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SLEEPING, NAPPING AND STAYING UP: THE MEANINGS OF SLEEP AMONG COLLEGE STUDENTS

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Date Issued:
2013
Abstract/Description:
Throughout public discourse, sleep, despite being a physiological function and an important facet of an individual's health, is frequently utilized as a rhetorical device to comment on an individual's productivity within society. As Antje Richter (2003:34) explains, to consider someone early to rise yet late to bed is less a comment on their sleeping behavior and more an assessment of their dedication to their business. Too often productivity is conveyed as existing in the absence of sleep, an idea that has contributed to the association of sleep with laziness (Yi 2003:60) and a general misuse of time (Richter 2003:36). The purpose of this study is to explore the relationship between sleep and personal perspectives of productivity within a college population. Utilizing in depth, ethnographic semi-structured interviews, and working with 25 college students from the University of Central Florida, it was found that the standards and expectations students have internalized regarding their productivity are influencing the way in which they are practicing in their daily sleeping behaviors and ultimately influencing the amount of sleep they get each night.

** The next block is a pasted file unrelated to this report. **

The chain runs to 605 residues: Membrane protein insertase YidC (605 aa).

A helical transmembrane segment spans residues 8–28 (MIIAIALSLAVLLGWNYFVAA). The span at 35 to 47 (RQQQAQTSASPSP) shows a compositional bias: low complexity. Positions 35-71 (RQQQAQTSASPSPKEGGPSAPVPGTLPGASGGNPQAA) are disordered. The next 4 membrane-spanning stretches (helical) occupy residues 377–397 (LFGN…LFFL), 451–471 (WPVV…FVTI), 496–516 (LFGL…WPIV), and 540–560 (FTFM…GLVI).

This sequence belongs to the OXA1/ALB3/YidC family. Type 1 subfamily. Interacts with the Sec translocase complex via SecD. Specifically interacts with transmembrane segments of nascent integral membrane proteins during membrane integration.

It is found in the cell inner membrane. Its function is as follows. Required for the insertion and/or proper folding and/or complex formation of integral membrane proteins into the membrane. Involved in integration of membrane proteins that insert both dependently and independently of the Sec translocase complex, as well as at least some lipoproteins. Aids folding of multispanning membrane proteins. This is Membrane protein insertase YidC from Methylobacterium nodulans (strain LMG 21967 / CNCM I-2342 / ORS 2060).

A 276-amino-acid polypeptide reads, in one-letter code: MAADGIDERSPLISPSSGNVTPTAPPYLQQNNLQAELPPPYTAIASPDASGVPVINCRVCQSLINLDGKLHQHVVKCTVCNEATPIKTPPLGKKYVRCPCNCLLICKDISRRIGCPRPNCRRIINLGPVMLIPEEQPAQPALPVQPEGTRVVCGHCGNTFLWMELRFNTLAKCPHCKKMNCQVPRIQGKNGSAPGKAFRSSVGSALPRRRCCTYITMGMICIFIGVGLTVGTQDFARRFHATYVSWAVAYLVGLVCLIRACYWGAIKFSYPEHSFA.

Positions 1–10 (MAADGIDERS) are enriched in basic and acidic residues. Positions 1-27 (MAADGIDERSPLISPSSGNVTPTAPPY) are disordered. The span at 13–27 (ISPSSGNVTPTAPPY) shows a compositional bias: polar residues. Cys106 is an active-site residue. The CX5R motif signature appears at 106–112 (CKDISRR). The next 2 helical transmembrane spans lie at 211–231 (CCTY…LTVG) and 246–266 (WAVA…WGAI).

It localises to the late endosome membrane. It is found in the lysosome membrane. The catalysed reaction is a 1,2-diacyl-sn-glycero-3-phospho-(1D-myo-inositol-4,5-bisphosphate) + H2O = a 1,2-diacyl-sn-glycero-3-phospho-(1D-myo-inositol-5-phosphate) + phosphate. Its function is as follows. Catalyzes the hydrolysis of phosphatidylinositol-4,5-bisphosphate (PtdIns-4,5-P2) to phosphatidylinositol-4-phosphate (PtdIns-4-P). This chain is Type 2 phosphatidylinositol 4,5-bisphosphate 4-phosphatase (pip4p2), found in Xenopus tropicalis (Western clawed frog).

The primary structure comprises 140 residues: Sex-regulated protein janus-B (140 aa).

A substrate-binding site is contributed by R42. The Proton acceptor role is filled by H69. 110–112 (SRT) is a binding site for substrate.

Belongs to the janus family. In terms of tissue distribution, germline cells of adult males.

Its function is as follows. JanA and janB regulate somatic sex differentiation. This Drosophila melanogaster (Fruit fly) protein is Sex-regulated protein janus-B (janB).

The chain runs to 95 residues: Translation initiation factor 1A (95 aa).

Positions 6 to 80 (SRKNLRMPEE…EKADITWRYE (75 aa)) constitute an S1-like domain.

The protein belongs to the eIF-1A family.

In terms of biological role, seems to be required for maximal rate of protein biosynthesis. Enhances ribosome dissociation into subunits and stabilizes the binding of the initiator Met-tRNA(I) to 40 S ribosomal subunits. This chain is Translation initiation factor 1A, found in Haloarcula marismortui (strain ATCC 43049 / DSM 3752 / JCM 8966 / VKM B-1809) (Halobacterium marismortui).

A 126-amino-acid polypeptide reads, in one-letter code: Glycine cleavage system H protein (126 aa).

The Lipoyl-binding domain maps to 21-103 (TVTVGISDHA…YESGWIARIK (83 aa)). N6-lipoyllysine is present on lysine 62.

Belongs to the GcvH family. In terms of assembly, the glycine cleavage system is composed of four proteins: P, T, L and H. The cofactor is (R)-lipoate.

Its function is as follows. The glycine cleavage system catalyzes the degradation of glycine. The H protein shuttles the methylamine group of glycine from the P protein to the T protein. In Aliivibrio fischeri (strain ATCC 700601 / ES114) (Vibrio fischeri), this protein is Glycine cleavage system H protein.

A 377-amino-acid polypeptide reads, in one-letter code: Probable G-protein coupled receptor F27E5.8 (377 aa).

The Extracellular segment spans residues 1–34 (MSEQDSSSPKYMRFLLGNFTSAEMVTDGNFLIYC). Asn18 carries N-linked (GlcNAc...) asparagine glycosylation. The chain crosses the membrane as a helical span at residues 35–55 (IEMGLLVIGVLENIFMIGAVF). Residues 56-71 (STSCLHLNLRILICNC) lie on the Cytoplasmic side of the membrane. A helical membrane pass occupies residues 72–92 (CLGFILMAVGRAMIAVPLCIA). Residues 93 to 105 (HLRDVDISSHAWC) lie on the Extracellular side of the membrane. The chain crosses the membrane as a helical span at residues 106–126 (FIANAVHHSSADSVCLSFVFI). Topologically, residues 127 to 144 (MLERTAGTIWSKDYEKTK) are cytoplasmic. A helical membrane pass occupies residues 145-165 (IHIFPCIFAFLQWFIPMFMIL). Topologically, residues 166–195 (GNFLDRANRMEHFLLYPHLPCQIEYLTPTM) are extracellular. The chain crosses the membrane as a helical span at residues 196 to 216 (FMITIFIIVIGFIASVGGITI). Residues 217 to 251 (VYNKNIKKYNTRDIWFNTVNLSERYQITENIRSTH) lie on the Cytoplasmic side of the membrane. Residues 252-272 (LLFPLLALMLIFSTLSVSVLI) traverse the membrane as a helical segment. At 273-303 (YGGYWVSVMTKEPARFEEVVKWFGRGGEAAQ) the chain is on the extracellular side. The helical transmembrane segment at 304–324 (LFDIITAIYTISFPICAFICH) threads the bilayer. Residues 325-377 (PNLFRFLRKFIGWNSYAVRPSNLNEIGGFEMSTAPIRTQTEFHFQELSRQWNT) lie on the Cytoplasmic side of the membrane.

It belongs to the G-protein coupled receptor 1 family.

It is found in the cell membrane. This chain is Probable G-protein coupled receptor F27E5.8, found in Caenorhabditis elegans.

Title: SLEEPING, NAPPING AND STAYING UP: THE MEANINGS OF SLEEP AMONG COLLEGE STUDENTS.
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Name(s): Tate, Natasha, Author
Mishtal, Joanna, Committee Chair
University of Central Florida, Degree Grantor
Type of Resource: text
Date Issued: 2013
Publisher: University of Central Florida
Language(s): English
Abstract/Description: Throughout public discourse, sleep, despite being a physiological function and an important facet of an individual's health, is frequently utilized as a rhetorical device to comment on an individual's productivity within society. As Antje Richter (2003:34) explains, to consider someone early to rise yet late to bed is less a comment on their sleeping behavior and more an assessment of their dedication to their business. Too often productivity is conveyed as existing in the absence of sleep, an idea that has contributed to the association of sleep with laziness (Yi 2003:60) and a general misuse of time (Richter 2003:36). The purpose of this study is to explore the relationship between sleep and personal perspectives of productivity within a college population. Utilizing in depth, ethnographic semi-structured interviews, and working with 25 college students from the University of Central Florida, it was found that the standards and expectations students have internalized regarding their productivity are influencing the way in which they are practicing in their daily sleeping behaviors and ultimately influencing the amount of sleep they get each night.
Identifier: CFH0004383 (IID), ucf:45025 (fedora)
Note(s): 2013-05-01
B.A.
Sciences, Dept. of Anthropology
Bachelors
This record was generated from author submitted information.
Subject(s): Sleep
Napping
Anthropology of Sleep
collegiate sleep
Persistent Link to This Record: http://purl.flvc.org/ucf/fd/CFH0004383
Restrictions on Access: public
Host Institution: UCF

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